Mothers, CPS come to agreement on ‘La Casita’

By Darryl Holliday

Mothers of students attending Pilsen’s Whittier Dual Language School and Chicago Public Schools officials reached an agreement in the first of several meetings that will determine the future of the much debated Whittier school’s field house, 1900 W. 23rd St.

Both groups came together Oct. 20, along with aldermen and state representatives, to resolve the occupation of the one-story field house. The group also discussed plans for the installment of a library for Whittier, one of 160 Chicago schools without an on-site library for students, according to Ron Huberman, CEO of CPS.

“I think we have an agreement in concept across these bases that we’re going to be working through,” Huberman said at a press conference on Oct. 20. “From a conceptual perspective, I think we’re getting very close to being fully on the same page of what needs to happen.”

As previously reported in the Chronicle on Sept. 27, mothers of Whittier students and scores of community members have occupied the field house for 36 days, despite CPS declaring the building unsafe due to structural violations.

Demolition of the building was put on hold because of the community protest, which called for a library to be installed on Whittier’s premises as well as for tax increment financing funds geared toward its demolition to instead be used for its renovation into a community center.

Both of these demands have largely been met as the groups settle on where the library will be constructed and proceed with plans to renovate the field house.

According to Huberman, CPS will conduct an assessment of the structure over the course of the next month in order to bring the field house to compliance, during which time negotiations will continue.

“We’re here for the long haul. We recognize this is a first step—it’s a great first step,” said Carolina Gaete, activist and Whittier mom. “This is what we need: dialogue.”

Approximately $1.3 million in TIF funds previously allocated for the building’s demolition will be put toward restoring the structure to a state of good repair, said Huberman, along with $200,000 that Representative Edward Acevedo will work to obtain for its renovation.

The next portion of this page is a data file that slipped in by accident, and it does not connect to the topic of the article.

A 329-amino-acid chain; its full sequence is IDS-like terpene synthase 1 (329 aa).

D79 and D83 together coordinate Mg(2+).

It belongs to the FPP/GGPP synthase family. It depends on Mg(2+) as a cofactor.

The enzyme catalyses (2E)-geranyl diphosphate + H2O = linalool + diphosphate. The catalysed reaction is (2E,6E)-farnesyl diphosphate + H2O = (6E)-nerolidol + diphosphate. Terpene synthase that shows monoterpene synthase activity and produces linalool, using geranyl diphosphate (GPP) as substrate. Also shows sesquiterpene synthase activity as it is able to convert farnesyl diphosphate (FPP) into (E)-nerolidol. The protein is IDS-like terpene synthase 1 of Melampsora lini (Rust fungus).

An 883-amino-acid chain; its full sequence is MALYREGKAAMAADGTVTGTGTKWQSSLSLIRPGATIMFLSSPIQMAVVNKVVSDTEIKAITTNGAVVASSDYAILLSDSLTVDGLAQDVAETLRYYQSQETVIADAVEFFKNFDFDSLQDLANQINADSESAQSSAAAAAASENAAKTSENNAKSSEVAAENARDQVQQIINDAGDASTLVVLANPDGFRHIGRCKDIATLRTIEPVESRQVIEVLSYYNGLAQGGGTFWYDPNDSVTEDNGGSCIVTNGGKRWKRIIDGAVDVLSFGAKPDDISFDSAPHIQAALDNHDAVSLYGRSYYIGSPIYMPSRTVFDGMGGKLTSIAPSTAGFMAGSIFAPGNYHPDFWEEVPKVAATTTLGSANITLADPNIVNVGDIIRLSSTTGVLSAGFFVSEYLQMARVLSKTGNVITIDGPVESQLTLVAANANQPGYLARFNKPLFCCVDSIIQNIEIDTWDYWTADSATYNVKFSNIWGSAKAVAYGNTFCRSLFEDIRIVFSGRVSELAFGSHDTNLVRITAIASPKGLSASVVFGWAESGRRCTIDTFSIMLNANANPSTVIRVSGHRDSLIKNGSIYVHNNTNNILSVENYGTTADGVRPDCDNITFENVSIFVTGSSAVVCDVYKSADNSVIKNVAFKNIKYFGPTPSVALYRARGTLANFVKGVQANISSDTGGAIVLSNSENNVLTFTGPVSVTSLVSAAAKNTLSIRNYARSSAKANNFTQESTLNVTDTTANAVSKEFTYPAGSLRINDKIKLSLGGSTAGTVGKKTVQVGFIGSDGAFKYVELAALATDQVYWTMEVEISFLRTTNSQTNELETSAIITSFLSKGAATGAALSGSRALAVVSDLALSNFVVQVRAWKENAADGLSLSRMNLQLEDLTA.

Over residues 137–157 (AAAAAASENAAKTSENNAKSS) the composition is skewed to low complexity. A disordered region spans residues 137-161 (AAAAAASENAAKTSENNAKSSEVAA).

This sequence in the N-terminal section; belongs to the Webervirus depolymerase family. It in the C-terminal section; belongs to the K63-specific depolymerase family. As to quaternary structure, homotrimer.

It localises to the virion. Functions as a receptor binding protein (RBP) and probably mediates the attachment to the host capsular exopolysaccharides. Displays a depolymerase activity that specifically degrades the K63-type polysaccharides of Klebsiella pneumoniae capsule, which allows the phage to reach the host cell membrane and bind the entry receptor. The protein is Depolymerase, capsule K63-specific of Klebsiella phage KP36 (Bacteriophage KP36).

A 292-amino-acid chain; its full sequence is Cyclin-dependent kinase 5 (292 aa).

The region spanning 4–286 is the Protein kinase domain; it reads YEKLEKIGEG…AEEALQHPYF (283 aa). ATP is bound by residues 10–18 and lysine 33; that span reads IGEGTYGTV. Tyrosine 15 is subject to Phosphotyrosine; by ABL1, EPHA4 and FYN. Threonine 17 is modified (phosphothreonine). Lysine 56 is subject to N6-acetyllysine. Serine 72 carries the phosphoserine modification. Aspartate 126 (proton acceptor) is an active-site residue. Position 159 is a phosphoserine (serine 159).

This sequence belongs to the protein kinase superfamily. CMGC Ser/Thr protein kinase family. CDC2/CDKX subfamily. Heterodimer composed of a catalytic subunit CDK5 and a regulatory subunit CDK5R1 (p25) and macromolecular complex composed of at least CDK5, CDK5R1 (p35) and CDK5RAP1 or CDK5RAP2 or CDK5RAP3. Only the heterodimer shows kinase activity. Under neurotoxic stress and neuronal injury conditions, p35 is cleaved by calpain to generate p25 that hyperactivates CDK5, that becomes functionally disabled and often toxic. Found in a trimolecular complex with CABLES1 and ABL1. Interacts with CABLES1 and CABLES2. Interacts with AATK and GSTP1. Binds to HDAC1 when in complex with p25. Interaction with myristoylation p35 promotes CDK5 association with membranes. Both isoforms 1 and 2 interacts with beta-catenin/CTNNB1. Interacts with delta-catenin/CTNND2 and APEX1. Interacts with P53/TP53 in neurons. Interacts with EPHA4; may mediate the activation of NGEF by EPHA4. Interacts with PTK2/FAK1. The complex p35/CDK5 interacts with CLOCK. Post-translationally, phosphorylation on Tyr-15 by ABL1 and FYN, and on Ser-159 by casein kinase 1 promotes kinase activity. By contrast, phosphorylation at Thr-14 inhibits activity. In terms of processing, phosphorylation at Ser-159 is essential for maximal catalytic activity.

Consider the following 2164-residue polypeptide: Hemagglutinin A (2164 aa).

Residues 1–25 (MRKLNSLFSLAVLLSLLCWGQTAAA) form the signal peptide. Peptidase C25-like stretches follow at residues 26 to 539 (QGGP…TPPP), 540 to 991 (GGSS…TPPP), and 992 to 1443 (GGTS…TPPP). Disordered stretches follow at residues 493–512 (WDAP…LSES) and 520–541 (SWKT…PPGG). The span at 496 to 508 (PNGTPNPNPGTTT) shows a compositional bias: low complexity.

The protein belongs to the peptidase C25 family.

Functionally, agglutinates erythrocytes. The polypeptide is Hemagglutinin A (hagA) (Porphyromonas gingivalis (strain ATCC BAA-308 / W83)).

Under the new agreement, the Whittier mothers will be able to lease the property for $1 per year as they work toward incorporating as a nonprofit in order to manage the building.

In the meantime, children will be prohibited from entering the field house and a limited, to-be-determined number of adults will be able to occupy the building at any given time.

The parents say they will continue to occupy the field house, in compliance with the new rules, until a final agreement is reached.

Though the Whittier moms disagreed with Huberman about whether such a resolution would have been possible without their occupation of the field house and protests, both parties agreed they would do what’s in the best interest of Whittier school children, citing dialogue as a large part of the solution.

During the press conference, Huberman denied that he was worried about setting a precedent for other groups demanding change in their schools.

“This discussion has been going on for a very long time,” Huberman said. “… This is not a new conversation that’s been going on, this is an ongoing dialogue about what makes the most sense and we welcome any school community, if they want to bring forth issues and want to discuss what makes the most sense for

their communities.”

The Illinois Board of Education and CPS were widely criticized earlier in the month when they turned off the gas in the field house, leaving supporters without heat for several days during 40 degree weather. The decision was overturned when city aldermen unanimously mandated gas immediately be turned back on as a matter of safety for residents.

According to Alderman Daniel Solís (25th Ward), a “memorandum of understanding” is expected from the current discussions as questions of where to locate the

library continue.

A meeting is scheduled for the next CPS board assembly on Oct. 27, in which the Whittier parents are calling for a guarantee of the agreed upon terms in writing.